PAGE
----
Pieridae

From Wikipedia, the free encyclopedia
Jump to: navigation, search
Pieridae
Lepidoptera 2005 spring 001.jpg
The Small White (Pieris rapae)
Scientific classification
Kingdom: Animalia
Phylum: Arthropoda
Class: Insecta
Order: Lepidoptera
Suborder: Ditrysia
Superfamily: Papilionoidea
Family: Pieridae
Duponchel, 1835
Subfamilies

Dismorphiinae
Pseudopontiinae
Pierinae
Coliadinae

Diversity
76 genera
1,051 species

The Pieridae are a large family of butterflies with about 76 genera containing approximately 1,100 species, mostly from tropical Africa and tropical Asia.[1] Most pierid butterflies are white, yellow or orange in coloration, often with black spots. The pigments that give the distinct colouring to these butterflies are derived from waste products in the body and are a characteristic of this family.[2]

It is believed that the name "butterfly" originated from a member of this family — the Brimstone Gonepteryx rhamni — which was called the "butter-coloured fly" by early British naturalists.[2]

The sexes usually differ, often in the pattern or number of the black markings.

The larvae (caterpillars) of a few of these species, such as Pieris brassicae and Pieris rapae, commonly seen in gardens, feed on brassicas, and are notorious agricultural pests.

Males of many species exhibit gregarious mud-puddling behavior when they may imbibe salts from moist soils.[1]

Classification[edit]

The Pieridae have the radial vein on the forewing with 3 or 4 branches and rarely with 5 branches. The fore legs are well developed in both sexes, unlike in the Nymphalidae, and the tarsal claws are bifid unlike in the Papilionidae.[3]

Like the Papilionidae, Pieridae also have their pupae held at an angle by a silk girdle, but running at the first abdominal segment unlike the thoracic girdle seen in the Papilionidae.

Subfamilies[edit]

The Pieridae are generally divided into the following four subfamilies:

According to the molecular phylogenetic study of Braby et al. (2006), sister group relationships among Pieridae subfamilies are: ((Dismorphiinae+Pseudopontiinae)+(Coliadinae+Pierinae)).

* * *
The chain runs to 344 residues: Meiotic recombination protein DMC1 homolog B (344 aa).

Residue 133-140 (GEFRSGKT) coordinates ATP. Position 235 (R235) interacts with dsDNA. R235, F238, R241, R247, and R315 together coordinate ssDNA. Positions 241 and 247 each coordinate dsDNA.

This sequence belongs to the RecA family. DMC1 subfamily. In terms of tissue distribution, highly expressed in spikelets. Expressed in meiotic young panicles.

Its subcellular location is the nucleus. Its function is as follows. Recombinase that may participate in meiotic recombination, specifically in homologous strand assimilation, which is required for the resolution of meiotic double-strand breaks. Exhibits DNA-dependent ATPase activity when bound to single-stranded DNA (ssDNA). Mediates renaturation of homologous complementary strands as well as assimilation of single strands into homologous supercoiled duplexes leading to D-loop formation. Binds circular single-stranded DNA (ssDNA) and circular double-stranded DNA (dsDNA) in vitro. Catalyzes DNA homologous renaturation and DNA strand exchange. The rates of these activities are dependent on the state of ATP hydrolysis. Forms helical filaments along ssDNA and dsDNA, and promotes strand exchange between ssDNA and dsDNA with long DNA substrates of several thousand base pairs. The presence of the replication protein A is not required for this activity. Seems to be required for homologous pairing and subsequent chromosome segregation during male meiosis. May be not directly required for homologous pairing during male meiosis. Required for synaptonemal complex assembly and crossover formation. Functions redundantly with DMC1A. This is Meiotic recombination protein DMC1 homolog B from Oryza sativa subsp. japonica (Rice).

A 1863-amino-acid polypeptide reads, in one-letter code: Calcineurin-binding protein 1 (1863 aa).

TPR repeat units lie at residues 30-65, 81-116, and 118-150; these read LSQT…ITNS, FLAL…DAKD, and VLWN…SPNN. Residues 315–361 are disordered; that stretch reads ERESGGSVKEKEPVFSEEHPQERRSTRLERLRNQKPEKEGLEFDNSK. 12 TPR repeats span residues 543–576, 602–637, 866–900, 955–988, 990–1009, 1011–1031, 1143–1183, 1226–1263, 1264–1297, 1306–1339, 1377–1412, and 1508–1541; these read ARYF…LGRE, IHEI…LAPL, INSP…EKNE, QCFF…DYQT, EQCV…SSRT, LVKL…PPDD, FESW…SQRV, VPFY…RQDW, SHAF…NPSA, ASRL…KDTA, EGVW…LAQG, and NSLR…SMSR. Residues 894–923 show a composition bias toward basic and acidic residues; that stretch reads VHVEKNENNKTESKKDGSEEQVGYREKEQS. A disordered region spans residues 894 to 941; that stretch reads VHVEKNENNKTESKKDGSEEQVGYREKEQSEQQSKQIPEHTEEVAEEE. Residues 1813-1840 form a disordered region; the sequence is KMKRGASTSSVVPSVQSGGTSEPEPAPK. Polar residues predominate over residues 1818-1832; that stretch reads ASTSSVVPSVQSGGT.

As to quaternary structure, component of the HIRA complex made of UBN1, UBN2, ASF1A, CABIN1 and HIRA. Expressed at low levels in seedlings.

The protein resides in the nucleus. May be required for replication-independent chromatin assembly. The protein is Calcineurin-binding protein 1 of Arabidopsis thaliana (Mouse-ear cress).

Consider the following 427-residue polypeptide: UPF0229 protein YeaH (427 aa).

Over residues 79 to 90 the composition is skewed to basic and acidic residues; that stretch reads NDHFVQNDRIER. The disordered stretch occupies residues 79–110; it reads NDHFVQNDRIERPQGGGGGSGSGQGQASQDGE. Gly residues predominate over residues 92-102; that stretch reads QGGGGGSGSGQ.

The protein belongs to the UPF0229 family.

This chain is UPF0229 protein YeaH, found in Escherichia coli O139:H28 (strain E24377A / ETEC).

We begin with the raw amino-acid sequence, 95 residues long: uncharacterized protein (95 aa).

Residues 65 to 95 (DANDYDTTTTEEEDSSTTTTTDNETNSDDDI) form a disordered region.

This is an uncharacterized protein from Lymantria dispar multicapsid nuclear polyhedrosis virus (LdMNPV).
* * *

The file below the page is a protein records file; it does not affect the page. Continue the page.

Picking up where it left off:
Some popular species[edit]

Clouded Yellow, Colias croceus
Psyche Butterfly, Leptosia nina

Some pest species[edit]

See also[edit]

Footnotes[edit]

  1. ^ a b c d e DeVries P. J. in Levin S.A. (ed) 2001 The Encyclopaedia of Biodiversity. Academic Press.
  2. ^ a b Carter, David, Butterflies and Moths (2000)
  3. ^ Borror, D. J., Triplehorn, C. A., & Johnson, N. F. (1989). An introduction to the study of insects (6th ed.). Philadelphia: Saunders College Publishers. ISBN 0-03-025397-7

References[edit]

  • Braby, M. F. 2005. Provisional checklist of genera of the Pieridae (Lepidoptera: Papilionidae). Zootaxa 832: 1–16.
  • Braby, M., R. Vila, and N. E. Pierce. 2006. Molecular phylogeny and systematics of the Pieridae (Lepidoptera: Papilionoidea: higher classification and biogeography. Zoological Journal of the Linnean Society 147(2): 239-275.
  • Carter, David. 2000. Butterflies and Moths (2/ed). Dorling Kindersley, London. ISBN 0-7513-2707-7.
  • A New Subspecies of Eurema andersoni (Lepidoptera: Pieridae) from South India, O YATA, H GAONKAR - Entomological science, 1999 - ci.nii.ac.jp

Further reading[edit]

  • Glassberg, Jeffrey Butterflies through Binoculars, The West (2001)
  • James, David G. and Nunnallee, David Life Histories of Cascadia Butterflies (2011)
  • Pyle, Robert Michael The Butterflies of Cascadia (2002)

External links[edit]